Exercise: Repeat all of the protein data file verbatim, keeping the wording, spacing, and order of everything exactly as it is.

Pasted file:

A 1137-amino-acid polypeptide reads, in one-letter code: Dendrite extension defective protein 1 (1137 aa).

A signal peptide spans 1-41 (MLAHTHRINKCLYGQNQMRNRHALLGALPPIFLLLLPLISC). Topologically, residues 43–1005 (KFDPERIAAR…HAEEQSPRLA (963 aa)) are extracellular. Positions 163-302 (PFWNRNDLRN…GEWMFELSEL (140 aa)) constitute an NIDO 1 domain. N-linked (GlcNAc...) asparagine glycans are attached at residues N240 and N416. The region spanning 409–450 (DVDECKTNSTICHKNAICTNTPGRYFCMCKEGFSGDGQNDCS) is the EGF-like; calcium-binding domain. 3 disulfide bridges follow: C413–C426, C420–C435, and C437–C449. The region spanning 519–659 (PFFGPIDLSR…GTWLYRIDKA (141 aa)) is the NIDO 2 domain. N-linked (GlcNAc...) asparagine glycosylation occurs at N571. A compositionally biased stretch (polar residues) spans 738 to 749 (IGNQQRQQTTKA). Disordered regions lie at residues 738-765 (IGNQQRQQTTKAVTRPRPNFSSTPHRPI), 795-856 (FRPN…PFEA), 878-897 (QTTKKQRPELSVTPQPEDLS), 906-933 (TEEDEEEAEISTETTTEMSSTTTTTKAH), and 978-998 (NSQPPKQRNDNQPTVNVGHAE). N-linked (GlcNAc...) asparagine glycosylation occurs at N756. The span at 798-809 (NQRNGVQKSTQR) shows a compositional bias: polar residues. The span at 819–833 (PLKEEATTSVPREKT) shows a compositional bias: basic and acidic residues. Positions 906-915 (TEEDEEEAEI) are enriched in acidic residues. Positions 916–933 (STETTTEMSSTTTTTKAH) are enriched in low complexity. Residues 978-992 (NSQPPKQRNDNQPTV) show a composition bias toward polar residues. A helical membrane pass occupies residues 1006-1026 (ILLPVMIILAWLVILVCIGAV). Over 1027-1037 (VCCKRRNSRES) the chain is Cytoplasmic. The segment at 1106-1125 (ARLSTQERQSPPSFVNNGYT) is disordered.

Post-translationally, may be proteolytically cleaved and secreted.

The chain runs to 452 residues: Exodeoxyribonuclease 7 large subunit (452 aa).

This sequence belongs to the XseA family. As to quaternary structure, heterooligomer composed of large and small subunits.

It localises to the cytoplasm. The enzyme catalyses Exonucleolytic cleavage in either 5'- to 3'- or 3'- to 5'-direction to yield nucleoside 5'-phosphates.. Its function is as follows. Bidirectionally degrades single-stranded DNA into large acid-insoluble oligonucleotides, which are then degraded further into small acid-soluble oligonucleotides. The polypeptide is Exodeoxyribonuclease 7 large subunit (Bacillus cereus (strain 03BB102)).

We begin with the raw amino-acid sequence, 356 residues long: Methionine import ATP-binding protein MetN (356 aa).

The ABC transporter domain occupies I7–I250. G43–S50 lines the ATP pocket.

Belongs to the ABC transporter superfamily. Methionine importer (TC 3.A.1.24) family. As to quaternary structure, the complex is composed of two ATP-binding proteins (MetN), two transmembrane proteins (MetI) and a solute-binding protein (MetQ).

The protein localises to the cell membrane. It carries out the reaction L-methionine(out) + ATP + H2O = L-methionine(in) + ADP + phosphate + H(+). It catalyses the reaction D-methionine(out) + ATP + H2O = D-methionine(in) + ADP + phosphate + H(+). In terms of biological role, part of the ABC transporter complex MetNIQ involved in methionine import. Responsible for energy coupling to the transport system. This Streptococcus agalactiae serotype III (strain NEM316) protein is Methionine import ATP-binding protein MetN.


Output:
A 1137-amino-acid polypeptide reads, in one-letter code: Dendrite extension defective protein 1 (1137 aa).

A signal peptide spans 1-41 (MLAHTHRINKCLYGQNQMRNRHALLGALPPIFLLLLPLISC). Topologically, residues 43–1005 (KFDPERIAAR…HAEEQSPRLA (963 aa)) are extracellular. Positions 163-302 (PFWNRNDLRN…GEWMFELSEL (140 aa)) constitute an NIDO 1 domain. N-linked (GlcNAc...) asparagine glycans are attached at residues N240 and N416. The region spanning 409–450 (DVDECKTNSTICHKNAICTNTPGRYFCMCKEGFSGDGQNDCS) is the EGF-like; calcium-binding domain. 3 disulfide bridges follow: C413–C426, C420–C435, and C437–C449. The region spanning 519–659 (PFFGPIDLSR…GTWLYRIDKA (141 aa)) is the NIDO 2 domain. N-linked (GlcNAc...) asparagine glycosylation occurs at N571. A compositionally biased stretch (polar residues) spans 738 to 749 (IGNQQRQQTTKA). Disordered regions lie at residues 738-765 (IGNQQRQQTTKAVTRPRPNFSSTPHRPI), 795-856 (FRPN…PFEA), 878-897 (QTTKKQRPELSVTPQPEDLS), 906-933 (TEEDEEEAEISTETTTEMSSTTTTTKAH), and 978-998 (NSQPPKQRNDNQPTVNVGHAE). N-linked (GlcNAc...) asparagine glycosylation occurs at N756. The span at 798-809 (NQRNGVQKSTQR) shows a compositional bias: polar residues. The span at 819–833 (PLKEEATTSVPREKT) shows a compositional bias: basic and acidic residues. Positions 906-915 (TEEDEEEAEI) are enriched in acidic residues. Positions 916–933 (STETTTEMSSTTTTTKAH) are enriched in low complexity. Residues 978-992 (NSQPPKQRNDNQPTV) show a composition bias toward polar residues. A helical membrane pass occupies residues 1006-1026 (ILLPVMIILAWLVILVCIGAV). Over 1027-1037 (VCCKRRNSRES) the chain is Cytoplasmic. The segment at 1106-1125 (ARLSTQERQSPPSFVNNGYT) is disordered.

Post-translationally, may be proteolytically cleaved and secreted.

The chain runs to 452 residues: Exodeoxyribonuclease 7 large subunit (452 aa).

This sequence belongs to the XseA family. As to quaternary structure, heterooligomer composed of large and small subunits.

It localises to the cytoplasm. The enzyme catalyses Exonucleolytic cleavage in either 5'- to 3'- or 3'- to 5'-direction to yield nucleoside 5'-phosphates.. Its function is as follows. Bidirectionally degrades single-stranded DNA into large acid-insoluble oligonucleotides, which are then degraded further into small acid-soluble oligonucleotides. The polypeptide is Exodeoxyribonuclease 7 large subunit (Bacillus cereus (strain 03BB102)).

We begin with the raw amino-acid sequence, 356 residues long: Methionine import ATP-binding protein MetN (356 aa).

The ABC transporter domain occupies I7–I250. G43–S50 lines the ATP pocket.

Belongs to the ABC transporter superfamily. Methionine importer (TC 3.A.1.24) family. As to quaternary structure, the complex is composed of two ATP-binding proteins (MetN), two transmembrane proteins (MetI) and a solute-binding protein (MetQ).

The protein localises to the cell membrane. It carries out the reaction L-methionine(out) + ATP + H2O = L-methionine(in) + ADP + phosphate + H(+). It catalyses the reaction D-methionine(out) + ATP + H2O = D-methionine(in) + ADP + phosphate + H(+). In terms of biological role, part of the ABC transporter complex MetNIQ involved in methionine import. Responsible for energy coupling to the transport system. This Streptococcus agalactiae serotype III (strain NEM316) protein is Methionine import ATP-binding protein MetN.